February 12 2018 09:36AM  
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Some inaccurate info posted:

First thing first: Talk with YOUR current agent about what is and is not covered. What someone else's policy covers has no bearing what your policy covers.

If you have a homeowners (HO3) policy, assuming you carry replacement cost coverage on your contens, most companies will offer replacement cost on your firearms as a part of those contents with the exception of THEFT coverage. IE: if you have a fire and your 5 Benelli SBEs are lost in the fire, said company will generally cover the loss up to the policy limit.

To increase you coverage limit for theft, you usually have two options (depending on the company):

Schedule said items as a part of your homeowners policy. This is usually the cheapest option, however, any loss you have with scheduled property may affect your overall homeowners premium (and insurability)
Carry a separate inland marine or personal articles policy - similar to scheduling. It's a stand alone policy that offers all perils coverage for guns, jewelry, photography equipment, art etc etc. Low deductible, low cost and has zero effect on your HO3 policy if you experience a loss.

Generally with the above policies, items are insured for market or agreed value (not replacement cost)

Most companies will require an appraisal for a single items valued over $xxxx.xx ($2500 is common)

If you have a very large collection (or any at all) even if they're not high value guns, it's a very good idea for you to keep an inventory of models and serial numbers.


 
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kenhump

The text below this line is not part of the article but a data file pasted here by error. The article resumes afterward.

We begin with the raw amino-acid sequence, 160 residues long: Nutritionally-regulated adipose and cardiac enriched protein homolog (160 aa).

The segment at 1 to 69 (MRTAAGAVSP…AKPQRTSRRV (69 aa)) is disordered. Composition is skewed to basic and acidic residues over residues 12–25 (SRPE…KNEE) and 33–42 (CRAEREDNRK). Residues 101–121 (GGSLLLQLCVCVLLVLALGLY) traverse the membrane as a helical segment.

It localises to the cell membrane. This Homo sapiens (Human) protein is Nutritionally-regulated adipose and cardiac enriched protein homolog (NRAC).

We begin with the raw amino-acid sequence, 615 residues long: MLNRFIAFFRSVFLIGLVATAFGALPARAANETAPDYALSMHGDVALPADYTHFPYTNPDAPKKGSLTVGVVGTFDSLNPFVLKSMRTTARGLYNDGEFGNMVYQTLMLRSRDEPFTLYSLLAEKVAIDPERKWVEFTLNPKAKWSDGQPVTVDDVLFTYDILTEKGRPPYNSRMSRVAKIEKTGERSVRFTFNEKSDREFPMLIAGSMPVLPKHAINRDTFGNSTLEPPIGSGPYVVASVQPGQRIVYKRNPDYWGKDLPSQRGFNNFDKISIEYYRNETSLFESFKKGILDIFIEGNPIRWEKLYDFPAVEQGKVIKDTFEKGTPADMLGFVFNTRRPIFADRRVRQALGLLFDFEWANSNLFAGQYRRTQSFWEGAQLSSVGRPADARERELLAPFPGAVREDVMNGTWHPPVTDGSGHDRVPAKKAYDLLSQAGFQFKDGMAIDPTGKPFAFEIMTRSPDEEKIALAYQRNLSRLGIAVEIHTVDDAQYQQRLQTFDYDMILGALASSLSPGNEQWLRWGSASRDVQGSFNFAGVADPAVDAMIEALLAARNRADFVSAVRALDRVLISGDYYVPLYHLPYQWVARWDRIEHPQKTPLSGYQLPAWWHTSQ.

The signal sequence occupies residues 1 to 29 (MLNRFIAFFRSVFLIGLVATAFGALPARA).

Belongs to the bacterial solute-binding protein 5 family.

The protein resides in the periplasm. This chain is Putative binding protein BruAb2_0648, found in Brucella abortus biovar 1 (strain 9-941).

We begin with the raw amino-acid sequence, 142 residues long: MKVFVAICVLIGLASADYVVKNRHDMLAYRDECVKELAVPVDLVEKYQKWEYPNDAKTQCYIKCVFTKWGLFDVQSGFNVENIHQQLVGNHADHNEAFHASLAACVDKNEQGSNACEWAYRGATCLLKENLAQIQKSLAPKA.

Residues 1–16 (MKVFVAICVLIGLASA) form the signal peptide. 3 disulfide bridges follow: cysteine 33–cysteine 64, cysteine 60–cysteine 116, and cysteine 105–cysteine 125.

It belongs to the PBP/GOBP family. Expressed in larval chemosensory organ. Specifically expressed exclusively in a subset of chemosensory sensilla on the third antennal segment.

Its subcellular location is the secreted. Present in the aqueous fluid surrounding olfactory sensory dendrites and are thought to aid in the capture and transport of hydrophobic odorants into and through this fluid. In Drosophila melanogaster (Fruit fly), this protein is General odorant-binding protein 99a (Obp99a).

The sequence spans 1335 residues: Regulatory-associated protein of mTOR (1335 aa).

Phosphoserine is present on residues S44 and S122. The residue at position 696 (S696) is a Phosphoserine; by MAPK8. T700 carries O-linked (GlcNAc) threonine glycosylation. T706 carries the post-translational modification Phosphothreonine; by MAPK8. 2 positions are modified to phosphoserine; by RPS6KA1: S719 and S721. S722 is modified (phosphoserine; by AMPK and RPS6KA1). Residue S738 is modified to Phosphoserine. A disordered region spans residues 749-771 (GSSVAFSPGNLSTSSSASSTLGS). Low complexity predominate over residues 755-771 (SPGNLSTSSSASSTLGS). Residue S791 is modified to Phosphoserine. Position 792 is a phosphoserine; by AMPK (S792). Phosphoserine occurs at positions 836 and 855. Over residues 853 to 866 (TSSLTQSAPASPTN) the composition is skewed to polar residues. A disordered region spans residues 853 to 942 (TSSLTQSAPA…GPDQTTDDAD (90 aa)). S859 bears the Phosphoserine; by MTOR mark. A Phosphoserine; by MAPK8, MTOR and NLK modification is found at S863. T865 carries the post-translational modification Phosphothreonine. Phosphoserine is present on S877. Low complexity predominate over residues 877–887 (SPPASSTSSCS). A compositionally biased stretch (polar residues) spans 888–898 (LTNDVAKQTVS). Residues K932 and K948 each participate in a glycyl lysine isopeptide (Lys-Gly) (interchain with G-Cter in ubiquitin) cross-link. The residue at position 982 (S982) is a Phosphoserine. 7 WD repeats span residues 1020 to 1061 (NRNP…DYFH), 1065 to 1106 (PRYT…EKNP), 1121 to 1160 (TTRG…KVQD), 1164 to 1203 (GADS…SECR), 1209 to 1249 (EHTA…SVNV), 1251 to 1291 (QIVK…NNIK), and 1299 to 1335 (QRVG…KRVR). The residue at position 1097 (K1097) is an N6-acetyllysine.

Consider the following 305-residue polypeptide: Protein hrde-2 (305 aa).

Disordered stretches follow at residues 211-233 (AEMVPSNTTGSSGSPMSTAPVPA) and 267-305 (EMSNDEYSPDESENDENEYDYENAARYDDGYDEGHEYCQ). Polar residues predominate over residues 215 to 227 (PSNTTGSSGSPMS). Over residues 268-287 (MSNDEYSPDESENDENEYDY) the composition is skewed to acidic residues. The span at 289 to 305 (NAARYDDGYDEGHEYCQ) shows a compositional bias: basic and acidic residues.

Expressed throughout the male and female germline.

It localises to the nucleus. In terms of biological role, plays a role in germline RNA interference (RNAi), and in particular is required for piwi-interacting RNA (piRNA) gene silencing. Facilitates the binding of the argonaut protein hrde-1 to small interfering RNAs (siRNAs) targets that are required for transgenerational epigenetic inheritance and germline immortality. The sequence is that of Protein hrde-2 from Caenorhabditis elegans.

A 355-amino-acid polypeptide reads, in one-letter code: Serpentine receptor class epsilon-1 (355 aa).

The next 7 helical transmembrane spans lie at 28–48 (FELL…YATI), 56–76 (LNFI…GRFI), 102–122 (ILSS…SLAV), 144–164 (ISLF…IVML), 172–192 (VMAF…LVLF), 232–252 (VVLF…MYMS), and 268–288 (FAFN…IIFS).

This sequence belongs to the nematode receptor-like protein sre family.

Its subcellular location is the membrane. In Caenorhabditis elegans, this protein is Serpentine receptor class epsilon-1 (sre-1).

February 12 2018 10:32AM  
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Quote by: FGH

Some inaccurate info posted:

First thing first: Talk with YOUR current agent about what is and is not covered. What someone else's policy covers has no bearing what your policy covers.

If you have a homeowners (HO3) policy, assuming you carry replacement cost coverage on your contens, most companies will offer replacement cost on your firearms as a part of those contents with the exception of THEFT coverage. IE: if you have a fire and your 5 Benelli SBEs are lost in the fire, said company will generally cover the loss up to the policy limit.

To increase you coverage limit for theft, you usually have two options (depending on the company):

Schedule said items as a part of your homeowners policy. This is usually the cheapest option, however, any loss you have with scheduled property may affect your overall homeowners premium (and insurability)
Carry a separate inland marine or personal articles policy - similar to scheduling. It's a stand alone policy that offers all perils coverage for guns, jewelry, photography equipment, art etc etc. Low deductible, low cost and has zero effect on your HO3 policy if you experience a loss.

Generally with the above policies, items are insured for market or agreed value (not replacement cost)

Most companies will require an appraisal for a single items valued over $xxxx.xx ($2500 is common)

If you have a very large collection (or any at all) even if they're not high value guns, it's a very good idea for you to keep an inventory of models and serial numbers.



Very good info. I had not considered a separate policy. Thank you.


Yes, caramel corn is a veggie.
 
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gsgramps
 February 12 2018 04:42PM  


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2 ways to insure actual cash value or replacement cost. older guns that have lost value due to extensive use should be covered under acv as they no longer are not worth new value. higher priced guns like skeet or trap guns may in fact go up in value and should be insure for replacement cost ( or market value). if they are worth anything they might be worth insuring for acv. if you add to your home policy or stand alone policy called an inland marine rider, they are usually insured under the all risk provision of the policy. they means loss by fire- theft- or dropping over the side of a duck boat. all losses are covered. 40 yrs in business


 
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dogdown
 February 12 2018 05:08PM  
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I have the inlands marine policy. With recent updates to the gun safe, I think it's probably time to update spreadsheet along with photos.